So they called them back and ordered them not to speak or teach at all in the name of Jesus. Peter and John, however, said to them in reply, “Whether it is right in the sight of God for us to obey you rather than God, you be the judges. It is impossible for us not to speak about what we have seen and heard.”

Acts 4:18-20

I’ve often said here on the blog that the only reason to be a Christian in general and a Catholic in particular is because it’s true.  If it’s not true after all we’re just an Elk’s Club that meets on Sundays.

We’ll apparently there aren’t a lot of people who want to join the Sunday Elk’s clubs:

we found 93 percent of clergy members and 83 percent of worshipers from growing churches agreed with the statement “Jesus rose from the dead with a real flesh-and-blood body leaving behind an empty tomb.” This compared with 67 percent of worshipers and 56 percent of clergy members from declining churches. Furthermore, all growing church clergy members and 90 percent of their worshipers agreed that “God performs miracles in answer to prayers,” compared with 80 percent of worshipers and a mere 44 percent of clergy members from declining churches.

Or to put it another way, if you don’t actually believe in Christ,  why would you expect people to follow you into Christianity, assuming you want them to:

For example, because of their conservative outlook, the growing church clergy members in our study took Jesus’ command to “Go make disciples” literally. Thus, they all held the conviction it’s “very important to encourage non-Christians to become Christians,” and thus likely put effort into converting non-Christians. Conversely, because of their liberal leanings, half the clergy members at the declining churches held the opposite conviction, believing it is not desirable to convert non-Christians. Some of them felt, for instance, that peddling their religion outside of their immediate faith community is culturally insensitive.

If you aren’t really into that entire “We must obey God rather than man” business then you aren’t

The really funny part of this story? The fact that discovering believing in something vs believing in nothing tends to attract more people was “counterintuitive”.

Well to a reader of the Washington Post it would be wouldn’t it?

Closing thought, I’d like to ask those members of the clergy who don’t believe in the central tenants of Christianity why they remain?  I suspect the answer mimics this exchange from the old Yes Prime Minister episode “The Bishop’s Gambit:

James Hacker: Humphrey, what’s a Modernist in the Church of England?
Sir Humphrey Appleby: Ah, well, the word “Modernist” is code for non-believer.
James Hacker: You mean an atheist?
Sir Humphrey Appleby: No, Prime Minister. An atheist clergyman couldn’t continue to draw his stipend. So, when they stop believing in God, they call themselves “Modernists”.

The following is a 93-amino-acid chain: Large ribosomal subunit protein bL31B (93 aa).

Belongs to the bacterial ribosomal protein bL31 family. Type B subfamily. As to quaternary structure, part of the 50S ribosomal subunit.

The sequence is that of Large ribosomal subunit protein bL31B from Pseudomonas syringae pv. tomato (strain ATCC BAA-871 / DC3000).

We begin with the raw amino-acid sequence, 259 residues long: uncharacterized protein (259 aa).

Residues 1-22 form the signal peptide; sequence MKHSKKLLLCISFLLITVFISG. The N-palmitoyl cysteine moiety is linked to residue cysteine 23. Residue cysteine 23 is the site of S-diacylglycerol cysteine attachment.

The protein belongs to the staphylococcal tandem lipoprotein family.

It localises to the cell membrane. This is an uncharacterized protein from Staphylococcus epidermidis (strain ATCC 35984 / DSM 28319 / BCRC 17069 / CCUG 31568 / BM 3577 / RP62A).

When as I suspect, these “modernists” eventually become as extinct as the Shakers only Washington Post readers will be surprised.

Bloomberg headline today:
Solar Could Beat Coal to Become the Cheapest Power on Earth

Solar power is now cheaper than coal in some parts of the world. In less than a decade, it’s likely to be the lowest-cost option almost everywhere.

In 2016, countries from Chile to the United Arab Emirates broke records with deals to generate electricity from sunshine for less than 3 cents a kilowatt-hour, half the average global cost of coal power. Now, Saudi Arabia, Jordan and Mexico are planning auctions and tenders for this year, aiming to drop prices even further. Taking advantage: Companies such as Italy’s Enel SpA and Dublin’s Mainstream Renewable Power, who gained experienced in Europe and now seek new markets abroad as subsidies dry up at home.

Since 2009, solar prices are down 62 percent, with every part of the supply chain trimming costs.

Some ten years ago, when remodeling my Princeton, NJ, house, we looked into solar energy.

The panels were very expensive.

They will not work when covered by snow.

They needed to be kept clean, which would be yet one more house maintenance chore, considering that the driveway was regularly coated by pollen for most of Spring.

A couple of trees would have to come down, adding to the cost.

And in that part of New Jersey, there is a significant number of cloudy/rainy days.

In brief, solar energy was not cost effective. The neighbor down the street had a solar house, but that was because he owned a solar business.

The countries mentioned in the above article – Chile, Jordan, Mexico, Saudi Arabia – have vast expanses of arid land where solar panels could be more cost effective now that solar prices are down due to “every part of the supply chain trimming costs.”